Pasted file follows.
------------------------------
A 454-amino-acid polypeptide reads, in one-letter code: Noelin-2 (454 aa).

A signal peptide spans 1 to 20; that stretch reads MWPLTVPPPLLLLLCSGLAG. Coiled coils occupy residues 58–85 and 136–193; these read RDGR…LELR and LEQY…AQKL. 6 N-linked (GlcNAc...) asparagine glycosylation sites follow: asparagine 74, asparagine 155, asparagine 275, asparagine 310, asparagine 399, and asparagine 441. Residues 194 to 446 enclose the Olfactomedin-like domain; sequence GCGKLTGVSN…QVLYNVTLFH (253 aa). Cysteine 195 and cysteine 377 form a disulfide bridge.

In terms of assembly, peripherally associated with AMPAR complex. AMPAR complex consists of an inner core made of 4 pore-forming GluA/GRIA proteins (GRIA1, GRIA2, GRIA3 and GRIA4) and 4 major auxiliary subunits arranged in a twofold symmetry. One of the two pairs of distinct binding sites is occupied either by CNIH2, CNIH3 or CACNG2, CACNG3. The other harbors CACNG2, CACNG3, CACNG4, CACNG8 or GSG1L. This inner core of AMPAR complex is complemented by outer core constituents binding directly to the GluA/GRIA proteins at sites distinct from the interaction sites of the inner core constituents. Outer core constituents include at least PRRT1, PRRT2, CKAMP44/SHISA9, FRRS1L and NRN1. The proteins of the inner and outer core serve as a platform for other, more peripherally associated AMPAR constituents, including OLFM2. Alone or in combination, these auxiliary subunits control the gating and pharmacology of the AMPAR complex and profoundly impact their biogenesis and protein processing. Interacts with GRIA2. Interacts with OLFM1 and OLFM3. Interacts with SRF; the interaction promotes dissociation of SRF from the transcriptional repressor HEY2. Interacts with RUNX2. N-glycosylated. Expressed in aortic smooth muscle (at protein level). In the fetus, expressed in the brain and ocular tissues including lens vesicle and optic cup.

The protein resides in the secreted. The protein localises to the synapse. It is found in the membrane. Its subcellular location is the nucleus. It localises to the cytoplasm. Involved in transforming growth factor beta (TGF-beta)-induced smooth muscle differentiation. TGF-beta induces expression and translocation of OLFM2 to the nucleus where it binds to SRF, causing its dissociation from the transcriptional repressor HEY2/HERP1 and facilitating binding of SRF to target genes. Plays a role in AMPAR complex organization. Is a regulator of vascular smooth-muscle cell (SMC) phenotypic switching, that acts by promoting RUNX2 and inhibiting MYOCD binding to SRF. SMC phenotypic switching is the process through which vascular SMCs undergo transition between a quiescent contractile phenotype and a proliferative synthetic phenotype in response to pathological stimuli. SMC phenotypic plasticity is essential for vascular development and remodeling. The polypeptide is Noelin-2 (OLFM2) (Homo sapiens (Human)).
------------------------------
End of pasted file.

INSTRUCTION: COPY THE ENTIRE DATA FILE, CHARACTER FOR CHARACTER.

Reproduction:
A 454-amino-acid polypeptide reads, in one-letter code: Noelin-2 (454 aa).

A signal peptide spans 1 to 20; that stretch reads MWPLTVPPPLLLLLCSGLAG. Coiled coils occupy residues 58–85 and 136–193; these read RDGR…LELR and LEQY…AQKL. 6 N-linked (GlcNAc...) asparagine glycosylation sites follow: asparagine 74, asparagine 155, asparagine 275, asparagine 310, asparagine 399, and asparagine 441. Residues 194 to 446 enclose the Olfactomedin-like domain; sequence GCGKLTGVSN…QVLYNVTLFH (253 aa). Cysteine 195 and cysteine 377 form a disulfide bridge.

In terms of assembly, peripherally associated with AMPAR complex. AMPAR complex consists of an inner core made of 4 pore-forming GluA/GRIA proteins (GRIA1, GRIA2, GRIA3 and GRIA4) and 4 major auxiliary subunits arranged in a twofold symmetry. One of the two pairs of distinct binding sites is occupied either by CNIH2, CNIH3 or CACNG2, CACNG3. The other harbors CACNG2, CACNG3, CACNG4, CACNG8 or GSG1L. This inner core of AMPAR complex is complemented by outer core constituents binding directly to the GluA/GRIA proteins at sites distinct from the interaction sites of the inner core constituents. Outer core constituents include at least PRRT1, PRRT2, CKAMP44/SHISA9, FRRS1L and NRN1. The proteins of the inner and outer core serve as a platform for other, more peripherally associated AMPAR constituents, including OLFM2. Alone or in combination, these auxiliary subunits control the gating and pharmacology of the AMPAR complex and profoundly impact their biogenesis and protein processing. Interacts with GRIA2. Interacts with OLFM1 and OLFM3. Interacts with SRF; the interaction promotes dissociation of SRF from the transcriptional repressor HEY2. Interacts with RUNX2. N-glycosylated. Expressed in aortic smooth muscle (at protein level). In the fetus, expressed in the brain and ocular tissues including lens vesicle and optic cup.

The protein resides in the secreted. The protein localises to the synapse. It is found in the membrane. Its subcellular location is the nucleus. It localises to the cytoplasm. Involved in transforming growth factor beta (TGF-beta)-induced smooth muscle differentiation. TGF-beta induces expression and translocation of OLFM2 to the nucleus where it binds to SRF, causing its dissociation from the transcriptional repressor HEY2/HERP1 and facilitating binding of SRF to target genes. Plays a role in AMPAR complex organization. Is a regulator of vascular smooth-muscle cell (SMC) phenotypic switching, that acts by promoting RUNX2 and inhibiting MYOCD binding to SRF. SMC phenotypic switching is the process through which vascular SMCs undergo transition between a quiescent contractile phenotype and a proliferative synthetic phenotype in response to pathological stimuli. SMC phenotypic plasticity is essential for vascular development and remodeling. The polypeptide is Noelin-2 (OLFM2) (Homo sapiens (Human)).